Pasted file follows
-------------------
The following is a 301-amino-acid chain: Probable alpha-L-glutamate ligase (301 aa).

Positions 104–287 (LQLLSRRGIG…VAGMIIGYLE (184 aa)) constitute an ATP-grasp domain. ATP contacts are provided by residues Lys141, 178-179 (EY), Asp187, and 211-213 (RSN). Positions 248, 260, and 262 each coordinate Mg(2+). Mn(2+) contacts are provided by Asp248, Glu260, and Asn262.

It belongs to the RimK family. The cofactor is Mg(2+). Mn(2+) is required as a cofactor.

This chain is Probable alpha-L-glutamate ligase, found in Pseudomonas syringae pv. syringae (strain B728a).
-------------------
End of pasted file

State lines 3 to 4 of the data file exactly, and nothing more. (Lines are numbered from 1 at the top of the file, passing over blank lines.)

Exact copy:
It belongs to the RimK family. The cofactor is Mg(2+). Mn(2+) is required as a cofactor.

This chain is Probable alpha-L-glutamate ligase, found in Pseudomonas syringae pv. syringae (strain B728a).